This is a joint project of the Geochemistry & Economic Geology of KIT and the
Mineralogical museum at the Technical University of Berlin. REE enrichment in carbonatitic melts are generally explained by a combination of parameters, including low-degree melting of geochemically enriched mantle sources, carbonate-silicate melt immiscibility, crystal fractionation, melt-aqueous brine immiscibility and hydrothermal alteration. However, the effect of crustal contamination, as a potential first order process is only weakly constrained. Nevertheless, our recent study of Kaiserstuhl carbonatites clearly provided evidence that the interaction of carbonatite magma with silicate wall rocks can enable strong REE enrichment in apatite via the britholite substitution mechanism involving Si. Based on the results from the Kaiserstuhl, the role of variable contaminants needs to be tested in detail to show if this process is of general importance in carbonatitic systems.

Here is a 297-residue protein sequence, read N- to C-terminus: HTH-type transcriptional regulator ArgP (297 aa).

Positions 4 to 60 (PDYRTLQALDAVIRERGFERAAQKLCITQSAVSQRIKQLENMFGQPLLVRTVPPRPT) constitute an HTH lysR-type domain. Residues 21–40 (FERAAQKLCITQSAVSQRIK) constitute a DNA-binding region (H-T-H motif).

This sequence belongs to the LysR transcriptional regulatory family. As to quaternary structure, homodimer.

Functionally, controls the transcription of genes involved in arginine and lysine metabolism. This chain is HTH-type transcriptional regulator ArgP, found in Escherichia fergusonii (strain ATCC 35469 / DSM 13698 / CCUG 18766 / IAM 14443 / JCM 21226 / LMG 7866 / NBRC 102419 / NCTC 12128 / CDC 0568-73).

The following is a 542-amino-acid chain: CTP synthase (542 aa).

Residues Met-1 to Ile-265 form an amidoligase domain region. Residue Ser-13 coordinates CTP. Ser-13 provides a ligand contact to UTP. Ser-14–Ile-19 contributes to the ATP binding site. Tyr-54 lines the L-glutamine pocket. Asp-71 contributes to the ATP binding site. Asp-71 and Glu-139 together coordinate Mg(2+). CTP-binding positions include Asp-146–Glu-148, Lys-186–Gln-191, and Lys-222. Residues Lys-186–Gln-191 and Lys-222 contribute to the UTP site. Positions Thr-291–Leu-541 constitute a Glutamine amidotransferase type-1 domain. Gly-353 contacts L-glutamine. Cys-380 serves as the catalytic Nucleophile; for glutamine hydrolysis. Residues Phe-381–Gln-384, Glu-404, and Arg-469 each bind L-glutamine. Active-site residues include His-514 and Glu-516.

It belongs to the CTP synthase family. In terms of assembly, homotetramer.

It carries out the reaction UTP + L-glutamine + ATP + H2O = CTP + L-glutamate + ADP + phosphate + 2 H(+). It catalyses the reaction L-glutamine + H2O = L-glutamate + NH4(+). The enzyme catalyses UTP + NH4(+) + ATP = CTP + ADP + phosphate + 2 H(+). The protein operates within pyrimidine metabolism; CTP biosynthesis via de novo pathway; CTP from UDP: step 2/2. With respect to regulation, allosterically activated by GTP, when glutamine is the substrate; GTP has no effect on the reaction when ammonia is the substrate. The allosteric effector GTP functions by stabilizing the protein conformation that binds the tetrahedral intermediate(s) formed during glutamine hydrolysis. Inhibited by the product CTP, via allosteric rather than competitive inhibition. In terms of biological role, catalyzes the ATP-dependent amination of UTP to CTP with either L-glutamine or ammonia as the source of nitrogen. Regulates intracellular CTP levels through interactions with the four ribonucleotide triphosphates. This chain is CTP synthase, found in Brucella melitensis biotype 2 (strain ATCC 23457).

This project will investigate the impact of carbonatite-country rock interaction on REE enrichment in carbonatites. The study will be performed using field examples from the Tweerivier and Bulhoekkop carbonatites in the Republic of South Africa which are known to bear a large variability of crustal xenoliths and xenoliths of associated silicate rocks and contain variable amounts of silicate minerals (amphibole, clinopyroxene, mica, tremolite) that may indicate crustal contamination.
To test this hypothesis, whole rock data (XRF and ICP-MS), textural, mineral chemical and isotopic data (microscopy, EMPA, C and O-isotope systematics) will be carried out for the different carbonatites samples to study the effect of contamination by Fe, Mg, Al and Si-rich lithologies. The expected results will allow for (1) Identification of the influence of contamination on the REE pattern of the residual melt. (2) Identification of mineralogical and compositional variation of major mineral phases.